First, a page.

My question is would it make sense to withdraw most of, if not all, the $10,000, pay the 10% penalty, pay the income tax, and invest the funds into cryptocurrency?”

Interestingly enough, I’m actually in a similar situation. Here’s my thought process.

Let’s Break Down the 401(k)

As seen in this example, most employer-sponsored 401(k) programs offer an “employer match” of some sort. For example, a 401(k) program could offer to match 100% of your contributions each year, up to a maximum of 5% of your annual income.

Let’s say your salary is $50,000. If you contributed 5% of your pay ($2,500) to your 401(k), your employer would contribute an additional 5% ($2,500) to your 401(k) account balance. This “match” is sometimes referred to as “free money” because it’s rewarding you for investing. I did it when I had a 401(k), and I think it’s the smart play to only contribute up to the “max match”. Take the free money. After that, there are better ways to invest your money.

The biggest problem with 401(k) programs is that, unlike an IRA or Roth IRA, you are very limited as to which investment products you can invest in. My old 401(k) had about 30 pre-selected funds I could choose from, many of which only had average returns and high expense ratios (fees).

Use my Retirement Calculator

The next thing we need to look at is the expected returns in this example. With a current balance of $10,000 at 26 years old, $30,000 by 65 might be a bit of an underestimate.

Below is a screenshot of the calculation for this scenario. I used a very conservative annual interest rate of 5% and I even assumed that you never contribute any more money just to illustrate compound interest.

You can run this calculation for yourself using my Retirement Calculator.

I want to make a few key points from these numbers:

  • If left completely untouched and unadded to, that $10,000 is estimated to grow to over $73,000. You’d have to pay taxes when you withdraw it after retirement, but it would still be more than $30,000.
  • You’d probably add more to it and the annual interest rate would probably be more than 5%. So, this calculation is extremely conservative.
  • It’s impossible to say exactly what returns you’ll get over a 40 year period, but the stock market averages 8%-12%. Keep all of this in mind as we tackle the rest of this scenario.

Let’s Talk About Crypto

There is absolutely no way I’m going to provide a fair amount of information on the cryptocurrency market in this one blog post. As of writing this, I’ve been dabbling for about 5 months and I’ve barely scratched the surface. Do your due diligence before you jump in, but I’ll give my thoughts pertaining to this scenario.

Crypto is beginning to gain mainstream adoption, but the vast majority of people do not understand how it is going to change the entire world as we know it.

The total crypto market cap is $2 trillion. For reference, the market cap of the S&P 500 (the top 500 companies in the stock market) is $33 trillion. Crypto has a ways to go, but it also went from $1 trillion to $2 trillion in about 3 months…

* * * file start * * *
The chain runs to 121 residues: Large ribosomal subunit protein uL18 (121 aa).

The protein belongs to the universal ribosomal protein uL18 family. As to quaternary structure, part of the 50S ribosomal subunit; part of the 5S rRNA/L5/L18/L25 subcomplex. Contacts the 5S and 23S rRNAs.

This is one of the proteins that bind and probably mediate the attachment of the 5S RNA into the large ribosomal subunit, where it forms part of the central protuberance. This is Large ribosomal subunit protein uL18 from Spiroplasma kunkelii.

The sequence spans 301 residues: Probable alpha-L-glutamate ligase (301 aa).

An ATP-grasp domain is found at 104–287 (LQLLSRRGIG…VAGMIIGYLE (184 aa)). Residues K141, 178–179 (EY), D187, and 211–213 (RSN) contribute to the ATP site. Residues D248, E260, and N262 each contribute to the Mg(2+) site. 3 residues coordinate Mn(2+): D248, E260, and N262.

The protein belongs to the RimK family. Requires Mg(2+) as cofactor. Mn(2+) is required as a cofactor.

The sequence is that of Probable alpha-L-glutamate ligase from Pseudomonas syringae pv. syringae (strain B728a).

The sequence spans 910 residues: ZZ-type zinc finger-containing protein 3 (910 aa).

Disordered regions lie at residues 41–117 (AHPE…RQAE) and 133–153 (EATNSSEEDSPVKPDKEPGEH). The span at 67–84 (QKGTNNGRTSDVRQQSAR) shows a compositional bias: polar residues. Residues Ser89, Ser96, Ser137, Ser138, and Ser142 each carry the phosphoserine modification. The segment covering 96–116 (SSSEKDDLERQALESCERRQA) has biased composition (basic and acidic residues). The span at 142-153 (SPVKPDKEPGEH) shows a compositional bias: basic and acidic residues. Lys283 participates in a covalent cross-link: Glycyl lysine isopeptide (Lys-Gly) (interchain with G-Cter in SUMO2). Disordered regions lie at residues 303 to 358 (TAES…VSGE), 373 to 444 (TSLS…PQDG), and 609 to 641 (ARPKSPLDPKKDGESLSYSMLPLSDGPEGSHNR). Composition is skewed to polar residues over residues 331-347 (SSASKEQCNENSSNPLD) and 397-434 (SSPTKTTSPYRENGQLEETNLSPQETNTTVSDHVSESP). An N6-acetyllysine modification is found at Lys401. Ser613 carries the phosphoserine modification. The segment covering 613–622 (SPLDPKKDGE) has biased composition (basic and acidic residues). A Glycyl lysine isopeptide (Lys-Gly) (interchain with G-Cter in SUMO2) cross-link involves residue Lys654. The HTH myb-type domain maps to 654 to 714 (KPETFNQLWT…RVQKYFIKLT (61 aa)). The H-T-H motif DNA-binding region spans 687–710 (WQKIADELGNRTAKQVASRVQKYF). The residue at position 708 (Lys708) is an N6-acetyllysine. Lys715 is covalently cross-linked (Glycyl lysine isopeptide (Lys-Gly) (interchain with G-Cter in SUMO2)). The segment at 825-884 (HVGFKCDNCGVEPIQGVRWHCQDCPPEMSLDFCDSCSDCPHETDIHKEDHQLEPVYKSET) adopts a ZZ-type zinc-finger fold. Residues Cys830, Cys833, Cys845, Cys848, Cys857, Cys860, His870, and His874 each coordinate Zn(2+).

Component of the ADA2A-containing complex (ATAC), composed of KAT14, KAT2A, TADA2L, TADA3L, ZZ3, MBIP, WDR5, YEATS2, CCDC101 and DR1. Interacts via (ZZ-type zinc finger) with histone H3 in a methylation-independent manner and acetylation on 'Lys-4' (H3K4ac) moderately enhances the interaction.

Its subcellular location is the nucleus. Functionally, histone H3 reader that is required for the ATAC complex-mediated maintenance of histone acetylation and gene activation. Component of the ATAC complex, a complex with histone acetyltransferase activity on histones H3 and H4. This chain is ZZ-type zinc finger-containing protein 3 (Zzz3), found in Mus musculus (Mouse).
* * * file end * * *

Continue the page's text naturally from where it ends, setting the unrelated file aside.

I can’t predict the future. I’m simply sharing the numbers. There are over 10,000 cryptocurrencies. It’s not difficult to create one, so there are many duds out there. However, there are many coins, or projects, that actually serve a purpose and provide a utility of some sort.

Bitcoin (BTC), Ethereum (ETH), Binance Coin (BNB), Cardano (ADA), and Polkadot (DOT) are just a few of the top projects that have real value and multi-billion dollar market caps associated with them. With the value of USD deteriorating by the second, crypto is, at a minimum, worth exploring.

The main takeaway is that the crypto market is still very early and the long-term upside is unfathomable.

Managing Expectations

Could $10,000 invested in certain cryptocurrencies yield 200%-500% in returns? Absolutely, without a doubt. It happens quite often with low market cap coins as they gain traction.

The question is: can you make that happen and what’s the timeline?

The reason I bring this up is to manage expectations. From my experience thus far, the crypto market is a very volatile way to invest money. You have to be able to stomach that and also have realistic expectations.

Short-term, it can be rocky and your returns depend almost exclusively on how much time and energy you put into finding good projects. I know individuals that look at charts, research new coins, and swing trade 24/7. They do very well, but if that’s not what you want to be doing all day, prepare to buy and hold.

Long-term, nobody knows what will happen, but many signs point to incredible returns. As it relates to this scenario though, long-term growth might be what you’re looking for.

Withdrawal Implications

If you decide to withdraw from your 401(k) before the age of 59 1/2, there are some important details to consider.

The IRS is going to withhold 20% of the balance for taxes and you’ll pay a 10% penalty. So, you’re going to lose at least 30% of your money, potentially more depending on your tax bracket.

You will also want to make sure your employer allows full 401(k) withdrawals while still working for them. I’m not sure if that’s ever a real issue, but at minimum, you’d have to talk to your payroll department to make stop the weekly contributions.

Final Thoughts

Ultimately, I’m not a financial advisor and I can’t tell you what to do. The answer will depend on your personal risk tolerance and what your goals are.

More USD is being printed like it’s going out of style which should be somewhat of a concern. However, it’s all most of us have ever known and been the standard for a long time.

Crypto is early and some projects look promising, but the lack of regulation makes it the wild west right now. That’s good for some, bad for others. It shouldn’t be viewed as a get-rich-quick scheme and you’ll probably get burned if you treat it as such.

Regardless of what you do in life, do your due diligence and understand as much as possible before acting.

*Disclaimer: My opinions in this post are just that – my opinions. I do not manage investments for anyone other than myself and am not responsible for any losses you may incur due to financial posts I have published. Do further research and invest from an educated perspective.